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Republic of Congo
At the beginning of the year, according to the UN refugee agency, an estimated 59,000 refugees from the Democratic Republic of Congo (DRC) remained in Bétou district, in Likouala, afraid to go home.
At Bétou hospital, Doctors Without Borders/Médecins Sans Frontières (MSF) has strengthened capacity to meet the needs of refugees and local residents. The team has opened new services including obstetrics, a nutrition program and a laboratory, and reorganized hospital departments for surgery, outpatients and emergency medicine. The majority of roughly 2,600 outpatient visits per month were children, most of whom had respiratory infections or malaria. In addition, staff provide emergency assistance to refugees along the Ubangi River. MSF also works with national control programs for tuberculosis (TB) and HIV. In 2012, 77 HIV patients and 97 TB patients were registered for treatment supported by MSF.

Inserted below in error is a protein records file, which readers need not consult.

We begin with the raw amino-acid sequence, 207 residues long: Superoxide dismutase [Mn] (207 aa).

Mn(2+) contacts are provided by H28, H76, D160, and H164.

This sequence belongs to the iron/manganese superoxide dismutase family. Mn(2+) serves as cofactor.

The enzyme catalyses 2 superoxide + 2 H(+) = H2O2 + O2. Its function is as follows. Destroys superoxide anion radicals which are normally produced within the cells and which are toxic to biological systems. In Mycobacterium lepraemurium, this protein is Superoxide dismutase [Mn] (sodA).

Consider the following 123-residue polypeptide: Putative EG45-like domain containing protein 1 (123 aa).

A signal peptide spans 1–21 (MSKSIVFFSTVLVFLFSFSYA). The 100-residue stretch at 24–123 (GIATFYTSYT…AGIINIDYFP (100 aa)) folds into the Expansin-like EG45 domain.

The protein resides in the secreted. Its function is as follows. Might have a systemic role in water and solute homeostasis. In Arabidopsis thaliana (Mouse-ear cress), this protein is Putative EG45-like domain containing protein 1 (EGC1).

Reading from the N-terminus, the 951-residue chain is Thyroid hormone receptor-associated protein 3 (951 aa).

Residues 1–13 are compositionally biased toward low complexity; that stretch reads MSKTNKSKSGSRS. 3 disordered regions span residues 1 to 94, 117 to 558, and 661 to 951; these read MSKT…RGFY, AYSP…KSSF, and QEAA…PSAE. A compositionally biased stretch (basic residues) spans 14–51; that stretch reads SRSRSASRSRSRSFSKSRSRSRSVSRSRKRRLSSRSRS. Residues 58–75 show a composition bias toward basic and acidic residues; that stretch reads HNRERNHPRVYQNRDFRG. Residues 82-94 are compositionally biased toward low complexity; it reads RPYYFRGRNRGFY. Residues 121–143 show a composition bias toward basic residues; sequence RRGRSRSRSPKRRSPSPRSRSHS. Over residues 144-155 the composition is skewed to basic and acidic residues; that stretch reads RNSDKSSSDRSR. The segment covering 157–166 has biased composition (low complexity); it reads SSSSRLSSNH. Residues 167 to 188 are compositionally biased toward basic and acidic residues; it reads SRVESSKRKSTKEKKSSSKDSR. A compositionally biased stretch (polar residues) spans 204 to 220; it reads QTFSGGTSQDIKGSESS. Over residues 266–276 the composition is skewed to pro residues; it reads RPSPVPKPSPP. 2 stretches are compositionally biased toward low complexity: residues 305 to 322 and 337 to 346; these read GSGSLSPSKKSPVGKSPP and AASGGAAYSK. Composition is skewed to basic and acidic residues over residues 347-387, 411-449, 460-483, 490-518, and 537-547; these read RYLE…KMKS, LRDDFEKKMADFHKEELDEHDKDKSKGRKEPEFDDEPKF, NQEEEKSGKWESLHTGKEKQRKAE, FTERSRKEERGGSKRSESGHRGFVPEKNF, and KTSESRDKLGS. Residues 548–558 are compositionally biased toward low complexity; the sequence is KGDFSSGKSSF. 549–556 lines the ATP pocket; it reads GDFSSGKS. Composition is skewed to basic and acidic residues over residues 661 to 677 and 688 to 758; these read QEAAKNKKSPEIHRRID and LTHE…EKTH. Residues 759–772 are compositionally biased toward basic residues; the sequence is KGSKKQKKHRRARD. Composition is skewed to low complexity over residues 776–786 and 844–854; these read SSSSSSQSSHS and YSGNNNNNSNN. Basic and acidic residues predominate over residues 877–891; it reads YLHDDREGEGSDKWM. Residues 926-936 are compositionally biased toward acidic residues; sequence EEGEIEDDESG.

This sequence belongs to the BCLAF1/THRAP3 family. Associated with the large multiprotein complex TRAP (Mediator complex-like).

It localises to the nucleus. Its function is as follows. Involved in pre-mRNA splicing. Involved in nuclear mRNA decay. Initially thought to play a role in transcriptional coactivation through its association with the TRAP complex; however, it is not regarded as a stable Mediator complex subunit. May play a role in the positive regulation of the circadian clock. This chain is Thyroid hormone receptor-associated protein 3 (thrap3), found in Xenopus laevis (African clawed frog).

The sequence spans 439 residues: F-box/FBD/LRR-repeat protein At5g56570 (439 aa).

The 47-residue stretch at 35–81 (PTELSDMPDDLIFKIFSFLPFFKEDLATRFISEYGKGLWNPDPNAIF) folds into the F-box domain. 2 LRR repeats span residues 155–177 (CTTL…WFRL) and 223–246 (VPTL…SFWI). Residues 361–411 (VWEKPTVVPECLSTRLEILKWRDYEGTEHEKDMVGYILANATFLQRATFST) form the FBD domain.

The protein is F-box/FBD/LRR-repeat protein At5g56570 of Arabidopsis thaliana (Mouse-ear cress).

Explosions in Brazzaville
On 4 March, explosions in a munitions depot in Congo’s capital Brazzaville caused serious damage. Two hundred people died, over 1,000 were injured and 15,000 became homeless. MSF treated wounded at two public hospitals, setting up triage tents at the University Hospital to prioritize patients in need of urgent treatment and donating medical equipment for surgery.
Over 1,000 displaced people in two camps received medical and psychological care. MSF also managed safe water provision and sanitation and monitored for cholera and measles at five other locations. The emergency response ended in June.
New Treatment for Yaws
The indigenous Aka pygmies in northern Congo have scant access to healthcare. These remote communities are still affected by yaws, a contagious but curable skin infection that, untreated, can cause permanent disfigurement and disability. The World Health Organization has a new recommended treatment protocol for yaws, which requires just a single oral dose of azithromycin. The MSF team in Congo was the first to implement this protocol, travelling to Aka communities in the forest and treating 17,500 people.
Cholera in Pointe-Noire
Following torrential rains in November, cholera broke out in December in the city of Pointe-Noire. MSF set up a cholera treatment centre in Loandjili hospital and helped health authorities put preventive measures in place.
At the end of 2012 MSF had 220 staff in Congo. MSF has been working in the country since 1997.